Deadweight: 49959 t
Length Overall x Breadth Extreme: 261.1m × 32.25m
Year Built: 2013
Status: Active

http://www.marinetraffic.com/en/ais/details/ships/shipid:684942/mmsi:477004600/imo:9484417/vessel:COSCO_WELLINGTON

Riaz Haq said…
#Iran, #India trade charges on delay of #Chabahar port. #Gwadar #Pakistan #Afghanistan http://economictimes.indiatimes.com/news/politics-and-nation/iran-india-trade-charges-on-delay-of-chabahar-port/articleshow/56990454.cms … via @economictimes

The Budget may have allotted Rs 150 crore for the development of Chabahar port in Iran, but it may not be enough to bring the long delayed project back to life as Tehran has not yet submitted a proposal for release of the fund despite several reminders, some officials say.

Indian government had set aside $235 million, or about Rs 150 crore, line of credit for the project since 2015 but is unable to release the first tranche of $150 million, they said.


"The funds cannot be released without paperwork and this has not yet reached the Indian government. Even reminders from EXIM Bank to Iran have not helped," a person familiar with the matter told ET.

"There are apparently no reasons behind Iran's delay in submitting the proposal for the release of loan," the person alleged.

Iranian government sources, however, told ET that the Indian side is delaying work on the project, but did not explain reasons for delay. The project was earlier delayed when the Iranian side unilaterally changed terms and conditions on the eve of the signing of MoU in 2015 by introducing a local stakeholder without consulting India, Indian sources said.
Riaz Haq said…
It seems that only small European or island nations like Britain, Spain and Portugal focussed on building navies for "exploration" and "trade" that later led to colonization of America, Asia and Europe.

Henry Kissinger in his book "On China" explains why China failed to rule the world in spite of having a long coast and a large fleet in 1400s.

Kissinger traces this failure to the decision under a Ming ruler to disband its massive Navy in 1433 that was built by a Muslim Chinese Admiral Zeng He.

Here's an excerpt of "On China" by Henry Kissinger:

"Zeng He was a singular figure in the age of exploration: a Chinese Muslim eunuch conscripted into imperial service as a child, he fits no obvious historical precedent. At each stop on his journey, he formally proclaimed the magnificence of China's new Emperor, bestowed lavish gifts on the rulers he encountered, and invited them to travel in person or send envoys to China. There, they were to acknowledge their place in the Sinocentric world order by performing the ritual "kpwtow" to acknowledge the the Emperor's superiority. Yet beyond China's greatness and issuing invitations to portentous ritual, Zeng He displayed no territorial ambition. .....Zeng He's expeditions abruptly stopped in 1433, coincident with the recurrence of threats along China's northern frontier. The next Emperor ordered the fleet dismantled and the records of Zeng He's voyages destroyed.

The expeditions were never repeated. Though Chinese traders continued to ply the routes Zeng He sailed, China's naval abilities faded---so much so that the Ming rulers' response to subsequent menace of piracy off China's southeast was to attempt forced migration of the coastal population ten miles inland."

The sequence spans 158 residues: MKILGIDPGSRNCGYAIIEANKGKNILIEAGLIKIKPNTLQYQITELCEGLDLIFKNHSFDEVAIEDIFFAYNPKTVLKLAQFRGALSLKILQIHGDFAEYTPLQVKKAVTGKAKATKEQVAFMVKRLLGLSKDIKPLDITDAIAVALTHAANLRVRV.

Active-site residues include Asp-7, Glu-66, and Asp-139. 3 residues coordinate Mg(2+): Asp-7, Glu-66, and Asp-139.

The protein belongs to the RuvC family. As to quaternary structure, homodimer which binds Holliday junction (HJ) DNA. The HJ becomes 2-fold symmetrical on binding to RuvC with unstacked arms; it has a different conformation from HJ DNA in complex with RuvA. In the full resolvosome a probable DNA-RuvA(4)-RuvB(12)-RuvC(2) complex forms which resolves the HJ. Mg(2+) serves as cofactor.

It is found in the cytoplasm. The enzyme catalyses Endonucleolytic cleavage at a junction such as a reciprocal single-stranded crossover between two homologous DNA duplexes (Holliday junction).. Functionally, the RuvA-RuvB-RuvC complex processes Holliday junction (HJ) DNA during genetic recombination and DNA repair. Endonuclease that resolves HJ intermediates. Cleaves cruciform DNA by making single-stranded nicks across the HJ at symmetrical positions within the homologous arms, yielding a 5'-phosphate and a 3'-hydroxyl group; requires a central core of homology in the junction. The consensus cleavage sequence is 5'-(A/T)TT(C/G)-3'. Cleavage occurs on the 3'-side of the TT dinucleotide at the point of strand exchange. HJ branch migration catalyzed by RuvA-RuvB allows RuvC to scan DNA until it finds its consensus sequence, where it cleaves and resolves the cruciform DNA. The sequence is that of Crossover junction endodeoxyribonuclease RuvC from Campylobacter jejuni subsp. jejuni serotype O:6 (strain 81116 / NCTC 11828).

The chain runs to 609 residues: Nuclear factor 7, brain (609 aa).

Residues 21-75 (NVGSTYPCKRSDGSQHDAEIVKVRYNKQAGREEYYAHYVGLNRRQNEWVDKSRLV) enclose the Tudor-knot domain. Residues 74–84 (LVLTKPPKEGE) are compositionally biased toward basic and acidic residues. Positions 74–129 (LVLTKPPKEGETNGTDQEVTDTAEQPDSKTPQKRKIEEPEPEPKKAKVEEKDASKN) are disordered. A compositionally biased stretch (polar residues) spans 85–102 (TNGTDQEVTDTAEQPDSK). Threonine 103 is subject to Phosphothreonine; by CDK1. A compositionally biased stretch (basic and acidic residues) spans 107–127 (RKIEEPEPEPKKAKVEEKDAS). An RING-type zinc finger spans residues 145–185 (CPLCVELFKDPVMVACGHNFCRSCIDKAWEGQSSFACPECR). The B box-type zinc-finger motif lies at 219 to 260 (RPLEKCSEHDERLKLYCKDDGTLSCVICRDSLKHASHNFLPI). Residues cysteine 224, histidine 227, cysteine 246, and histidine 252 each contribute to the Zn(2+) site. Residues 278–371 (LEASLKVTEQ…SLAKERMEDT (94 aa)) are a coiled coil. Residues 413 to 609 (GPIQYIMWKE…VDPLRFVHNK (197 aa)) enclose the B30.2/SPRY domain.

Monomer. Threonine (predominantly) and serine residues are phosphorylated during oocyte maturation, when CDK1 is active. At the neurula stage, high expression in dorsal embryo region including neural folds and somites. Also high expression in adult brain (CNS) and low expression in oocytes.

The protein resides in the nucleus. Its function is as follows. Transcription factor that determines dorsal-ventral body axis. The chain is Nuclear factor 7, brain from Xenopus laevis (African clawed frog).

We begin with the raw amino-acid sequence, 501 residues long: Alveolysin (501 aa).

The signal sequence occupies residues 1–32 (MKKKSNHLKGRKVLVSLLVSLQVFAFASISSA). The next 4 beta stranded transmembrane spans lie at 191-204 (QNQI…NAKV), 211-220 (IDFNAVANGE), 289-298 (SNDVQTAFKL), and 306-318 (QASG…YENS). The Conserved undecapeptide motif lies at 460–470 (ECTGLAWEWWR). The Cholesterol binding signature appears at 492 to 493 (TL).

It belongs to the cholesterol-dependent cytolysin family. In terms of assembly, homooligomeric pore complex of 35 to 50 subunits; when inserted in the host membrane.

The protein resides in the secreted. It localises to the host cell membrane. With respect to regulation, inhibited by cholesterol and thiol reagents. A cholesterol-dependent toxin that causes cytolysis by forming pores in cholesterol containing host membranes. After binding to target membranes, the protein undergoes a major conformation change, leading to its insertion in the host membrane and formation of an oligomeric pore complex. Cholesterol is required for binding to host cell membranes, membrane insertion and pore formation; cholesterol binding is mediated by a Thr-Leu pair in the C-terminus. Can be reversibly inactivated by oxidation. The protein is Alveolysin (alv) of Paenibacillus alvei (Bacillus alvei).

https://books.google.com/books?id=4pFfYliTIMkC&pg=PT19&dq=chinese+admiral+zheng+he+kissinger+on+china&hl=en&sa=X&ved=0ahUKEwj0pP3W6KbSAhUFMGMKHYj4CjAQ6wEIGzAA#v=onepage&q=chinese%20admiral%20zheng%20he%20kissinger%20on%20china&f=true
Riaz Haq said…
#Land rush around #Pakistan's #Gwadar port triggered by #Chinese investment | Reuters #CPEC

http://mobile.reuters.com/article/idINKBN16215Q
Pakistani real estate giant Rafi Group made a ten-fold profit last year from its sale of hundreds of acres of land in the remote fishing town of Gwadar, acquired soon after the government announced plans for a deep-sea port there.

The windfall came after 12 years of waiting patiently for the Gwadar port to emerge as the centrepiece of China's ambitious plans for a trade and energy corridor stretching from the Persian Gulf, across Pakistan, into western Xinjiang.

"We had anticipated the Chinese would need a route to the Arabian Sea," Rafi Group Chief Executive Shehriar Rafi told Reuters. "And today, all routes lead back to Gwadar."

Gwadar forms the southern Pakistan hub of a $57-billion China-Pakistan Economic Corridor (CPEC) of infrastructure and energy projects Beijing announced in 2014.

Since then, land prices have skyrocketed as property demand has spiked, and dozens of real estate firms want to cash in.

"Gwadar is a 'Made in China' brand and everyone wants a piece," said realtor Afzal Adil, one of several who shifted operations from the eastern city of Lahore in 2015.

Last year, Pakistan welcomed the first large shipment of Chinese goods at Gwadar, where the China Overseas Ports Holding Company Ltd took over operations in 2013. It plans to eventually handle 300 million to 400 million tons of cargo a year.

It also aims to develop seafood processing plants in a nearby free trade zone sprawled over 923 hectares (2,281 acres).

The route through Gwadar offers China its shortest path to the oil-rich Middle East, Africa, and most of the Western hemisphere, besides promising to open up remote, landlocked Xinjiang.

Last year, the Applied Economics Research Centre estimated the corridor would create 700,000 jobs in Pakistan and a Chinese newspaper recently put the number at more than 2 million.